50 Years, 50 Stories

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Published May 8, 2006 in The Ledger Independent

It was a red, white and blue day in Maysville Sunday as hundreds of people lined the streets to pay tribute to the soldiers of the 301st Chemical Unit of the Kentucky Army National Guard.

Floats, flags and bands paraded through town as soldiers rode in convertibles amid a flurry of confetti where they were saluted and hailed as heroes by the crowd which lined the streets. Many of those watching the parade waved flags themselves and several held signs thanking the soldiers for their service.

The parade was to honor the soldiers of the 301st Chemical Company, which was deployed to Iraq with the 940th Military Police Company of Walton. The troops who, as Chaplain Jay Padgett said, left the lush bluegrass for desert sands, returned from the war in Iraq in January.

After the parade, a Freedom Salute to the troops was held at the Mason County High School Fieldhouse, where politicians, families and veterans gathered to show support for the soldiers. Gov. Ernie Fletcher also gave his praise to the 35 men and women who served in Iraq.

“With 552 troops serving in Iraq and 222 in Afghanistan, this is a historical time in the Guard,” Fletcher said. “It is a difficult mission to birth a nation and that is what you were there to do.”

Fletcher said that if Americans do not fight for freedom, the consequence would be more attacks such as those on the World Trade Center.

“If we do not validate freedom across this nation, we will see 9/11 over and over and over,” Fletcher said.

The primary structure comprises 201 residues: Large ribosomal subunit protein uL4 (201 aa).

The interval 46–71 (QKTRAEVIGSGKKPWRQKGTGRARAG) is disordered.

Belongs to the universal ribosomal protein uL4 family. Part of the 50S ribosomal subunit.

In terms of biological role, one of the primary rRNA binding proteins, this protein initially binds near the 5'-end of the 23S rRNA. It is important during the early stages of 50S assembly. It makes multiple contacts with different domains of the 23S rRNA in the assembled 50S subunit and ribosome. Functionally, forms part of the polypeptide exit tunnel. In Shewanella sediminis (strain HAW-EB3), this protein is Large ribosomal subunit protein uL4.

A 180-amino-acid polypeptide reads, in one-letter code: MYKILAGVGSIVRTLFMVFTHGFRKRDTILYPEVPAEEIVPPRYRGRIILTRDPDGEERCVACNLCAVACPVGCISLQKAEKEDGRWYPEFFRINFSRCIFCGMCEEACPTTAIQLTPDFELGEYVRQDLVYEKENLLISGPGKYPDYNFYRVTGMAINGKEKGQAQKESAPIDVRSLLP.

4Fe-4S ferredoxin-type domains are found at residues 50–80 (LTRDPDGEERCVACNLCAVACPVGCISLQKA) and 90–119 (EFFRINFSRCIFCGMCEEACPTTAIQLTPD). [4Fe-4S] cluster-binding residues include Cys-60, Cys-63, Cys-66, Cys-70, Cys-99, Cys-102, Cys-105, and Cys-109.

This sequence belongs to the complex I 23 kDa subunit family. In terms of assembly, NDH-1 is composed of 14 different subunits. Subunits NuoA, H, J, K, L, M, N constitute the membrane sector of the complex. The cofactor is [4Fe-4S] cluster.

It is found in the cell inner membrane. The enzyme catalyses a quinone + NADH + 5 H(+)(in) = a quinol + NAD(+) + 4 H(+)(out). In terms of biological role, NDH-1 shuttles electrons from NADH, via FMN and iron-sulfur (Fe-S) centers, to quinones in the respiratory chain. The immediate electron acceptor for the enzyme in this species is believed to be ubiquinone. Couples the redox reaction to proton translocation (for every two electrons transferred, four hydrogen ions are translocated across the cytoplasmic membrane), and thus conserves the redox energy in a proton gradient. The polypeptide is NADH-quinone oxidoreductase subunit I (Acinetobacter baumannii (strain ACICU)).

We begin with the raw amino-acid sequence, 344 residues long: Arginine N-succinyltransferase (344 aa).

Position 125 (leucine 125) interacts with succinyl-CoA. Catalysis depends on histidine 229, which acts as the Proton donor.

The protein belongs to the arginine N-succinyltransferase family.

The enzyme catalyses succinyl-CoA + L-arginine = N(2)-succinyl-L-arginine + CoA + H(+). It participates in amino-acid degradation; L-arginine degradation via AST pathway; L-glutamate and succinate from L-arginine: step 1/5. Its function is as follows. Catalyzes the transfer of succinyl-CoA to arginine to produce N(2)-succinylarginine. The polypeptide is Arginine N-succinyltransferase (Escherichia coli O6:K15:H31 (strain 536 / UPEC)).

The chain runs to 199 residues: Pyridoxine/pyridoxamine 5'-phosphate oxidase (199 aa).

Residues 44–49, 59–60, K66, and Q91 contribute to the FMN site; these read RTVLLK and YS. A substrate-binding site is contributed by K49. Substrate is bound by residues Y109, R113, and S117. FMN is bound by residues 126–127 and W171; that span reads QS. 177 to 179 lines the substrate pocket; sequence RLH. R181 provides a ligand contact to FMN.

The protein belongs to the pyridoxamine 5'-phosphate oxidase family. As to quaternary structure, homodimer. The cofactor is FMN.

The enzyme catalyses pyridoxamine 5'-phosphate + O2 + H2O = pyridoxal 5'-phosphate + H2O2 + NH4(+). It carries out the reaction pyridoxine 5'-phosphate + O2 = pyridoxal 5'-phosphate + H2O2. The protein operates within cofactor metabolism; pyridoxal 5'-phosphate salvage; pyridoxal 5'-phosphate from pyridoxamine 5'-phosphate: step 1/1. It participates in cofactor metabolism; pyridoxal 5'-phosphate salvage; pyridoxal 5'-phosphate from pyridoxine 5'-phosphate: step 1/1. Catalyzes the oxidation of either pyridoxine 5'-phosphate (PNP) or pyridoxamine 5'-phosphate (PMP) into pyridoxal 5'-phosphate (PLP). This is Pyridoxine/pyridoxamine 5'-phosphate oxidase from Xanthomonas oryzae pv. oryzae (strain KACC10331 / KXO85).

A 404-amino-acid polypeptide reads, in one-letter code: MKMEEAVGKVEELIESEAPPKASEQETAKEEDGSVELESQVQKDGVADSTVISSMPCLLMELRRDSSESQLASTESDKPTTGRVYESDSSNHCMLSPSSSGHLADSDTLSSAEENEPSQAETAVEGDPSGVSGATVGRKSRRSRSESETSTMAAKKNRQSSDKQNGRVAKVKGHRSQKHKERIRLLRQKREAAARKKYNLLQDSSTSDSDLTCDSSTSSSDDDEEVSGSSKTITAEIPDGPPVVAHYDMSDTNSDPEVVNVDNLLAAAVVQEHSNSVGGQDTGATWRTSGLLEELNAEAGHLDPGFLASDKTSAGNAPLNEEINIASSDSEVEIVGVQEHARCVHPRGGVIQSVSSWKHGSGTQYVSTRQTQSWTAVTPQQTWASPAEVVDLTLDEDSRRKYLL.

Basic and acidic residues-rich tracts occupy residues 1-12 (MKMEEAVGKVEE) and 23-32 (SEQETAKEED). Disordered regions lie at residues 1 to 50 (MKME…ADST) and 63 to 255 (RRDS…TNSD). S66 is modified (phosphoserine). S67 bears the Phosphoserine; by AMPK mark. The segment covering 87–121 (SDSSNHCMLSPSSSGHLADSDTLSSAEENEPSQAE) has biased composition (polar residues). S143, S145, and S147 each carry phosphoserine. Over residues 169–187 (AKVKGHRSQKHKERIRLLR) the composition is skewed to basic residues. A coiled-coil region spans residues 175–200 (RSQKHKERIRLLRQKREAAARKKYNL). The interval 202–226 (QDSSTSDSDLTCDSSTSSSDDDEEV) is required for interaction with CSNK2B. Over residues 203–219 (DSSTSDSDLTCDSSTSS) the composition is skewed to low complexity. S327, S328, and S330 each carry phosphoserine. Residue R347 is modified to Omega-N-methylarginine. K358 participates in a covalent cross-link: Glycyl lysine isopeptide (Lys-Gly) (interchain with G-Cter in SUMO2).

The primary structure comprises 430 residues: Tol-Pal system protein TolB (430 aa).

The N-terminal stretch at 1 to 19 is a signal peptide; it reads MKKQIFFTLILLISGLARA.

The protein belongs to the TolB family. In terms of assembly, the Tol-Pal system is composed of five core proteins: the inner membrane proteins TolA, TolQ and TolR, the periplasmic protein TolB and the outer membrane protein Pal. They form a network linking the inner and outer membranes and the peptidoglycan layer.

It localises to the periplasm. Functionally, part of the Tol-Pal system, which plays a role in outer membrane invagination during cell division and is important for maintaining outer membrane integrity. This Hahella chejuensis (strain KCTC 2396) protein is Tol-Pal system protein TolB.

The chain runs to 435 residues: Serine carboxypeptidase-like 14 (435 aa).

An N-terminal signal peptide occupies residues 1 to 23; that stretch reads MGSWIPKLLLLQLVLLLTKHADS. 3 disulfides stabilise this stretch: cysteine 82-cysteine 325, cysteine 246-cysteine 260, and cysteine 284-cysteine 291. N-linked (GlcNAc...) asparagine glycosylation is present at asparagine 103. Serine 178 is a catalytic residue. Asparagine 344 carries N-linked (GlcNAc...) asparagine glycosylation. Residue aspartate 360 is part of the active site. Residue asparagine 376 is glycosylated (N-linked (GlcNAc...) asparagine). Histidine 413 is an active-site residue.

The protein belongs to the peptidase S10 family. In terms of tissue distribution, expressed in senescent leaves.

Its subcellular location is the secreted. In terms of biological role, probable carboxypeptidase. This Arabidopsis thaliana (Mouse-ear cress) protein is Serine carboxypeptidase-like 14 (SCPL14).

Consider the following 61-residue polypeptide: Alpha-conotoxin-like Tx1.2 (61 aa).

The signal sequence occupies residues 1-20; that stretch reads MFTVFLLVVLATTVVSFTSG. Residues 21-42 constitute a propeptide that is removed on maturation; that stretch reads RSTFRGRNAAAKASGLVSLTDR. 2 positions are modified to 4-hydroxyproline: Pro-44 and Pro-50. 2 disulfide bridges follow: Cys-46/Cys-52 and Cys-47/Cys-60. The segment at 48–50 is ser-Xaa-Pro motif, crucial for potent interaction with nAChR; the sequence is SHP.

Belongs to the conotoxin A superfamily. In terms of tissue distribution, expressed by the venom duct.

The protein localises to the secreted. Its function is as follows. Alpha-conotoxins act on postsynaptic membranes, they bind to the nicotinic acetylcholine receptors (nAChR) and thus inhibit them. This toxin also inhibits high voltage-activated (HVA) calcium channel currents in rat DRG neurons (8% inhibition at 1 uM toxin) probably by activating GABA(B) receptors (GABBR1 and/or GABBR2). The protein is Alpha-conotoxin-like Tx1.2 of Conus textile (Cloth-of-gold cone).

“Freedom is not free when it comes as individuals lay the ultimate on the line,” Fletcher said.

In the audience, Miss America 2000 Heather French Henry watched as the troops received praise from commanders and community leaders. She too, gave her support to the men and women who served in Iraq for 13 months.

“I applaud the community for such a public display of patriotism,” Henry said. “I’m proud to be from a county that loves America and its troops. I’m glad to be here to help say ‘Welcome Home!’”

Mayor David Cartmell also praised the city and the county for supporting the troops. That support helped him, Rep. Mike Denham and former U.S. Rep. Ken Lucas bring home the troops for Christmas 2004. While the company was stationed at Fort Dix, New Jersey, Cartmell received a call from a family member who wanted to know if the city buses could make it to Fort Dix and bring the soldiers home.

“No, but they can make it to Cincinnati,” Cartmell said.

With that he and the others raised money and pulled a few strings to get the company home for Christmas, just weeks before they were deployed to Iraq.

“We called Fort Dix and the base commander didn’t want to let the troops come home,” Denham recalled. “What they didn’t know was that I had been stationed at Fort Dix and I know how I felt about being there.”

Denham called Lucas and said the community needed a little help in Washington D. C.

“We got an adjustment on the base commander’s attitude,” Lucas said.

Both men praised the troops for their service and the community for its support.

After dignitaries gave their praise, each soldier was given a flag in a wooden case, a special coin and a certificate honoring them for their service.

SFC Harry Lewis said that the Freedom Salute ceremony began in December, 2003, when the Army National Guard wanted to honor the troops. The ceremony honors soldiers while thanking their families and communities for support during Operations Noble Eagle, Enduring Freedom and Iraqi Freedom.

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